Another potentially relevant approach is to identify genetic markers for variation in IOP response to glaucoma medical treatment as an application of pharmacogenomics.26 Given our understanding of the signaling pathways that regulate aqueous humor dynamics, the polymorphic β2-adrenergic receptor (ADRB2) gene is a logical choice for study because it is clear that the mechanism of action for β-adrenergic receptor antagonists or β-blockers is reducing aqueous flow27- 31 by binding to β-adrenergic receptors in the ciliary body.32- 40 The effects of ADRB2 single nucleotide polymorphisms (SNPs) (Figure 1) on pharmacology and physiology have been studied in asthma, hypertension, congestive heart failure, obesity, and acute coronary syndrome.41- 43 Although the ADRB2 gene is not a susceptibility locus for these diseases,44- 46 the gene is believed to modify the disease course owing to variations in sympathetic tone and response to β-adrenergic receptor treatments.44 The effects of the common nonsynonymous SNPs on ADRB2 function have been studied by means of site-directed mutagenesis.47 A change from the more commonly expressed or wild-type Arg16 to Gly16 enhances isoproterenol-mediated down-regulation. A change from Gln27 to Glu27 was associated with attenuated isoproterenol-mediated down-regulation when coexpressed with the Arg16. The less common change from Thr164 to Ile164 caused lower binding affinity to isoproterenol.
Based on this evidence in systemic adrenergic receptor–mediated physiology and pharmacology, we hypothesize that the polymorphic ADRB2 gene might modify glaucoma pathophysiology by contributing to IOP fluctuation and to variation in IOP response to β-blocker treatment. Given that investigation of the role of ADRB2 variants in pharmacological studies of glaucoma would be confounded if these variants also played a role in the disease process itself, we set out to determine whether the ADRB2 gene is a potential susceptibility locus for primary open-angle glaucoma (POAG).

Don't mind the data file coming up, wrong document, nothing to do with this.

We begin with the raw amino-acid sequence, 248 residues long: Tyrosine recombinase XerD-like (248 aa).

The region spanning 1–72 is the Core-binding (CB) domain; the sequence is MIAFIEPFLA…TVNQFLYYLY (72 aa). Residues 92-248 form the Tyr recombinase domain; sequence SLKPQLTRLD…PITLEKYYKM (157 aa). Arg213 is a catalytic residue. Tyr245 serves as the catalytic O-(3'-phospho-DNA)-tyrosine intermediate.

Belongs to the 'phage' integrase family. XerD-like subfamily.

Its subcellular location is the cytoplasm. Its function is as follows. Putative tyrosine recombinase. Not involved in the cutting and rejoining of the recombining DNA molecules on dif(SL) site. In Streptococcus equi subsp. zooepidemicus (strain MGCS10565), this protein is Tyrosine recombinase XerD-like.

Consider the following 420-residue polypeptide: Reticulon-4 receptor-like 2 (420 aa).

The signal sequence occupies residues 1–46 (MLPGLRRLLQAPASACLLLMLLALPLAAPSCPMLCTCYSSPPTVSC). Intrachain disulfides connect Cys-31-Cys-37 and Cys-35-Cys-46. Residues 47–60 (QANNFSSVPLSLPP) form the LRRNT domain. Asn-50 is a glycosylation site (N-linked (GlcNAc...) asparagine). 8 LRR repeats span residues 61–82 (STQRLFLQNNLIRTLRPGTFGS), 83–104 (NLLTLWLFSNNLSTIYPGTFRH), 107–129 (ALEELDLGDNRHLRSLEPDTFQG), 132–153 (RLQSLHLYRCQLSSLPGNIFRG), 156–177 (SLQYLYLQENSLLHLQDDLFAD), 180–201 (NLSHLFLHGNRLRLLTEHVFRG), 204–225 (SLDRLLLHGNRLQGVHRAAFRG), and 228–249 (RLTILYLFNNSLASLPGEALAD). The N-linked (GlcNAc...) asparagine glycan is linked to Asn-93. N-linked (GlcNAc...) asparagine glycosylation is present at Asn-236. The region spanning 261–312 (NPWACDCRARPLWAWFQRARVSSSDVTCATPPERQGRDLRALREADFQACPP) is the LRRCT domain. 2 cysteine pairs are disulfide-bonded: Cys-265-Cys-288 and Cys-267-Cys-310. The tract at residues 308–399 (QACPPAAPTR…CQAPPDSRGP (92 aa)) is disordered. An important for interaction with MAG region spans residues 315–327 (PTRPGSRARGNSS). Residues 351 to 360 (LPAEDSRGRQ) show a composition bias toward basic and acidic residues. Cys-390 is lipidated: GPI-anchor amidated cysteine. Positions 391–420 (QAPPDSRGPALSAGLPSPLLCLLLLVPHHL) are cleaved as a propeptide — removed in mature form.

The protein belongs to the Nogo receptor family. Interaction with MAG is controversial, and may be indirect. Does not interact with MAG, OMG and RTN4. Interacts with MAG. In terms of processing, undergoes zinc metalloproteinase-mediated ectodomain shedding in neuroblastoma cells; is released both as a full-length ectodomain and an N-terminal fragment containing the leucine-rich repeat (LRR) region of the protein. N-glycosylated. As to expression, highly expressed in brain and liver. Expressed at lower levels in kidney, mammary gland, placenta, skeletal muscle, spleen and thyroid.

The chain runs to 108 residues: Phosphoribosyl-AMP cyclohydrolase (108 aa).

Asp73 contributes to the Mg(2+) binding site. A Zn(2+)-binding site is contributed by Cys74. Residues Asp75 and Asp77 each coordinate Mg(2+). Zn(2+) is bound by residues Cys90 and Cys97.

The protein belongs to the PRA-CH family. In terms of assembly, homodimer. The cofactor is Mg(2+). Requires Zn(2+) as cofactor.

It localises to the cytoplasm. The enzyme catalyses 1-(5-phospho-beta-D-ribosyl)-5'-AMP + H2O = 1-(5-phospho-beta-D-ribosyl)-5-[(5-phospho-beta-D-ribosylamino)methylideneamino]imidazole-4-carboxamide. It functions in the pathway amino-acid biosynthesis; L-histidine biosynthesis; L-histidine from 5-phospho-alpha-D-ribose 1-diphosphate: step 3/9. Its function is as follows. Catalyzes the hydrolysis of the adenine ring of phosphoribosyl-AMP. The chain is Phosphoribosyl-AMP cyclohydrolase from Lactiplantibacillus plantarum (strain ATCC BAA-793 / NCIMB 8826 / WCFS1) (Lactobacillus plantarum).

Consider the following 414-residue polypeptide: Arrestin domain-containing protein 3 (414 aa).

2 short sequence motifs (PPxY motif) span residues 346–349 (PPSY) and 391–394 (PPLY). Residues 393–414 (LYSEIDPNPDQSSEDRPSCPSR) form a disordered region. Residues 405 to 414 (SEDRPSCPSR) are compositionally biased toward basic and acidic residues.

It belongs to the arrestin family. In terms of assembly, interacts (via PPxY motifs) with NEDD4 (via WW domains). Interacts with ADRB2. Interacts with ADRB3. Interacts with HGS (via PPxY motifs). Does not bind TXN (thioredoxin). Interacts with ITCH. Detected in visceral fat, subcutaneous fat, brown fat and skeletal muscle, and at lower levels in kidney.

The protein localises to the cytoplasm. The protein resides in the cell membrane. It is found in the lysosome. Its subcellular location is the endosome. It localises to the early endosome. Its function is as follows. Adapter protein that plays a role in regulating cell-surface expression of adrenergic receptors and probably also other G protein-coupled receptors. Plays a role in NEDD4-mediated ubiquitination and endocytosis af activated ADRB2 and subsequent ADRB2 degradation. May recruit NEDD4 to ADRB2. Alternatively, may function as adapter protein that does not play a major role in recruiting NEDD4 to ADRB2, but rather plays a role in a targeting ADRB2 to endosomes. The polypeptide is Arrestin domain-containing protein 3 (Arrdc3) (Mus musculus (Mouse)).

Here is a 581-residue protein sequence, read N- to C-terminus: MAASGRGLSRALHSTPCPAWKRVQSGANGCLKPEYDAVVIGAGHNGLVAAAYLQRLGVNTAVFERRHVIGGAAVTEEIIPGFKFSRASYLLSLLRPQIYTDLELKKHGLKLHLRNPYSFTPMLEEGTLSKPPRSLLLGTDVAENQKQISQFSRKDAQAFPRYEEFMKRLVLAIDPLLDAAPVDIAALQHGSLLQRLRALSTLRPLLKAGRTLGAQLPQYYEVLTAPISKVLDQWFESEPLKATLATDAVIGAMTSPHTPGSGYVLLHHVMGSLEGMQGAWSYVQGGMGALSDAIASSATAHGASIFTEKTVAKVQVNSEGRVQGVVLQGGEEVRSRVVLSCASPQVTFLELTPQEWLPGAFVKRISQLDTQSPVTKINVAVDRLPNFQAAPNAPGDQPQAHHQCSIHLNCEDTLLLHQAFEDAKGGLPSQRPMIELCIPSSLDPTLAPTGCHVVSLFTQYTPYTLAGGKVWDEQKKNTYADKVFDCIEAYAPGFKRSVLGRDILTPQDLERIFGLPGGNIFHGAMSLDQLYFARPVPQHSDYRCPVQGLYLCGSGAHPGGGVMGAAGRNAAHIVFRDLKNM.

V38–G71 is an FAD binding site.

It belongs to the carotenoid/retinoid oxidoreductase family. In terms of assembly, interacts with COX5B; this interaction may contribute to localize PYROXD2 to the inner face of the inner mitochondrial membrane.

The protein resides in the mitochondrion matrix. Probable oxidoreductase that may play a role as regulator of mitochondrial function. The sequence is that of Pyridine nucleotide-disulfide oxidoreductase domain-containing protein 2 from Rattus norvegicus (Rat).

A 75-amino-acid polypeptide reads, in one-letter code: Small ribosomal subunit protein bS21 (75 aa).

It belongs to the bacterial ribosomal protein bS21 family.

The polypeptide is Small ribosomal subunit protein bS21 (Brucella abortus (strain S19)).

Informed consent was obtained from all subjects according to study protocols approved by the institutional review boards at the University of Michigan, Duke University Medical Center, and Ghana Ministry of Health, Accra, all of which complied with the Declaration of Helsinki. The design was a comparative study with a phenotype assignment for subjects with POAG and control subjects. The phenotype was ascertained by results of the ophthalmologic examination on the basis of slitlamp biomicroscopy, IOP applanation findings, and results of gonioscopy and fundus evaluation including the optic disc. Subjects with POAG underwent visual field testing.
Eligibility criteria for subjects with POAG included being 35 years or older and having open filtration angles, IOP of greater than or equal to 22 mm Hg, glaucomatous optic neuropathy, and glaucomatous field loss. Eligibility criteria for controls included no evidence of glaucoma or ocular hypertension and no family history of POAG. Racial information was ascertained by self-report.
We isolated genomic DNA from blood using a commercially available kit (Puregene; Gentra Systems, Minneapolis, Minn) according to the manufacturer's instructions. The entire ADRB2 gene, including the promoter with the 5′ cistron leader, was amplified using sequence-specific primers A and I (Table 1) designed on the basis of the reference sequence (GenBank entry J02960). The polymerase chain reaction (PCR) analysis was conducted in a 50-μL volume using a 2-μL aliquot of the DNA template (50 ng/μL), 2 U of platinum Taq DNA polymerase (Invitrogen Corp, Carlsbad, Calif), 1.5mM magnesium chloride, 0.2mM of each deoxyribonucleotide triphosphate, 1× Q solution (Qiagen Inc, Valencia, Calif), 0.2μM primers (Table 1), 20mM Tris hydrochloride (pH, 8.4), and 50mM potassium chloride. The optimal PCR cycling settings for this reaction were 55°C for 30 cycles. The quality of the predicted 1.616-kilobase (kb) PCR products was evaluated using agarose gel electrophoresis.
Genotyping was performed by means of fluorescence-based sequencing on the amplified PCR gene product with a commercially available sequencing kit (BigDye ABI terminator; PerkinElmer, Boston, Mass) and semiautomated sequencing technology (Applied Biosystems, Foster City, Calif) using primers designed to span the intronless gene every 300 to 400 bases to ensure a readable sequence (Table 1). The amplified ADRB2 gene and the promoter were sequenced in the forward and reverse directions from an initial 275 subjects, and in the forward direction only in the remaining 308 subjects. Sequences were read at least twice independently without knowledge of the diagnosis and compared with the reference sequence (GenBank entry J02960). All polymorphisms were compared with published SNPs,48- 50 the allelic variant list in the Online Mendelian Inheritance in Man database (http://www.ncbi.nlm.nih.gov/entrez/query.fcgi?db=OMIM), and the National Center for Biotechnology Information database (http://www.ncbi.nlm.nih.gov/).